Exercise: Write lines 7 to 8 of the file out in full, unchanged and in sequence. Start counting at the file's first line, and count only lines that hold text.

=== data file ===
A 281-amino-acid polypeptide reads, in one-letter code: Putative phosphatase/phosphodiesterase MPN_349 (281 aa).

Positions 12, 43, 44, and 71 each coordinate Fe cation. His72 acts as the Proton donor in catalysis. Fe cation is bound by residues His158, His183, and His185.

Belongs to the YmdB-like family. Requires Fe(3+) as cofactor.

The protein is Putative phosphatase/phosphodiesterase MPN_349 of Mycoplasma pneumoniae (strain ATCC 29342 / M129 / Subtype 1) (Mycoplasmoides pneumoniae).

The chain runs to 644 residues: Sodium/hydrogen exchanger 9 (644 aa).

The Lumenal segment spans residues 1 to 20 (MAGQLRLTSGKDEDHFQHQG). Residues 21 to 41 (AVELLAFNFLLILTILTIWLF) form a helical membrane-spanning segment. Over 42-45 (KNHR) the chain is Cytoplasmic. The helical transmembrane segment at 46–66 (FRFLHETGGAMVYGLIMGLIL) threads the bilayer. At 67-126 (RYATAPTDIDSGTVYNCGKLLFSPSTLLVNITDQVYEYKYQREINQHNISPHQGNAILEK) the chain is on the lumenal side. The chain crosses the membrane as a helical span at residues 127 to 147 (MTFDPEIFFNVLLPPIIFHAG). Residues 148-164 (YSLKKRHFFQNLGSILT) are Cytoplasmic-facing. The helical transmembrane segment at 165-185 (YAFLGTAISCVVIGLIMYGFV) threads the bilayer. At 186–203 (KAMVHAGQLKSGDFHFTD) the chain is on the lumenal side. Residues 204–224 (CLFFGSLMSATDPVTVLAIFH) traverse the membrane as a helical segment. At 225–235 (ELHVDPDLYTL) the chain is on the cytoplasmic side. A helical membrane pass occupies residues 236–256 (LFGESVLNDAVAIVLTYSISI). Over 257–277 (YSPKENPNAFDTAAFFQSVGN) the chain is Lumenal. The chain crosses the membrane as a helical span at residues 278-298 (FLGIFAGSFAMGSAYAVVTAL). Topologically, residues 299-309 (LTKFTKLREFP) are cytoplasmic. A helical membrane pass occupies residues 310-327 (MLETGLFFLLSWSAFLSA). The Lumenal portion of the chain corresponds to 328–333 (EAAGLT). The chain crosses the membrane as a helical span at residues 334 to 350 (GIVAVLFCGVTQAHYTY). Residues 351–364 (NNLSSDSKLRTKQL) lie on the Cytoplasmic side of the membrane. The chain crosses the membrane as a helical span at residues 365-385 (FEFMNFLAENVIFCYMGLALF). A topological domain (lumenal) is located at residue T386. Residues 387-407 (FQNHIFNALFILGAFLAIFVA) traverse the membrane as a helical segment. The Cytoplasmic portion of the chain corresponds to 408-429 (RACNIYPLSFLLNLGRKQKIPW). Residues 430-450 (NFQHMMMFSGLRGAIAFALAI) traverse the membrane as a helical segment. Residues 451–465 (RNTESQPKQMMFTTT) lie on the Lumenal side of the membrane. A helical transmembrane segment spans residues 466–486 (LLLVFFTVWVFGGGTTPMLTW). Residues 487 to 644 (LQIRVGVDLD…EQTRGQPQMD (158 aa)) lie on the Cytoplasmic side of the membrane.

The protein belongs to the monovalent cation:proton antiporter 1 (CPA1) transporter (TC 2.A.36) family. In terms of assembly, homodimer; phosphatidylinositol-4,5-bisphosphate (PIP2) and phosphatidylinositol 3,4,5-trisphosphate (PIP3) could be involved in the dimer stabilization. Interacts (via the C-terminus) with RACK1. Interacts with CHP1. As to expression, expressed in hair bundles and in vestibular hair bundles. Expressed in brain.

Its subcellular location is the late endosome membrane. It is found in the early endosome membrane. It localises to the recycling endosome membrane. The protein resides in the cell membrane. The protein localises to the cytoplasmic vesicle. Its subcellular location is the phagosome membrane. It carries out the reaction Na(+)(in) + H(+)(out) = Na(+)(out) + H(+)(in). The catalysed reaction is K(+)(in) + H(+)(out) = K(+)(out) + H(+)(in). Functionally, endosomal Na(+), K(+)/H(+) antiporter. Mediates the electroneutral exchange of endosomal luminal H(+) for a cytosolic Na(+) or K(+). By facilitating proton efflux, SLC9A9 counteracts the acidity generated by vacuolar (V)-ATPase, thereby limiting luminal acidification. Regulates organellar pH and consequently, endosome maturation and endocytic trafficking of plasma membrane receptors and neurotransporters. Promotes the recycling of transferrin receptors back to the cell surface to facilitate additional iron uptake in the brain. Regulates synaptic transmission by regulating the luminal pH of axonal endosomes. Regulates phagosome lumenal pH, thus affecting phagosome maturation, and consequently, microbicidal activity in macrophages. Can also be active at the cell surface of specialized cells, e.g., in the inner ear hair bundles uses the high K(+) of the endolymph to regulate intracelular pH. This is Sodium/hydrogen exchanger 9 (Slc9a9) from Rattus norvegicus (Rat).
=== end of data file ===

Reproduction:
The protein belongs to the monovalent cation:proton antiporter 1 (CPA1) transporter (TC 2.A.36) family. In terms of assembly, homodimer; phosphatidylinositol-4,5-bisphosphate (PIP2) and phosphatidylinositol 3,4,5-trisphosphate (PIP3) could be involved in the dimer stabilization. Interacts (via the C-terminus) with RACK1. Interacts with CHP1. As to expression, expressed in hair bundles and in vestibular hair bundles. Expressed in brain.

Its subcellular location is the late endosome membrane. It is found in the early endosome membrane. It localises to the recycling endosome membrane. The protein resides in the cell membrane. The protein localises to the cytoplasmic vesicle. Its subcellular location is the phagosome membrane. It carries out the reaction Na(+)(in) + H(+)(out) = Na(+)(out) + H(+)(in). The catalysed reaction is K(+)(in) + H(+)(out) = K(+)(out) + H(+)(in). Functionally, endosomal Na(+), K(+)/H(+) antiporter. Mediates the electroneutral exchange of endosomal luminal H(+) for a cytosolic Na(+) or K(+). By facilitating proton efflux, SLC9A9 counteracts the acidity generated by vacuolar (V)-ATPase, thereby limiting luminal acidification. Regulates organellar pH and consequently, endosome maturation and endocytic trafficking of plasma membrane receptors and neurotransporters. Promotes the recycling of transferrin receptors back to the cell surface to facilitate additional iron uptake in the brain. Regulates synaptic transmission by regulating the luminal pH of axonal endosomes. Regulates phagosome lumenal pH, thus affecting phagosome maturation, and consequently, microbicidal activity in macrophages. Can also be active at the cell surface of specialized cells, e.g., in the inner ear hair bundles uses the high K(+) of the endolymph to regulate intracelular pH. This is Sodium/hydrogen exchanger 9 (Slc9a9) from Rattus norvegicus (Rat).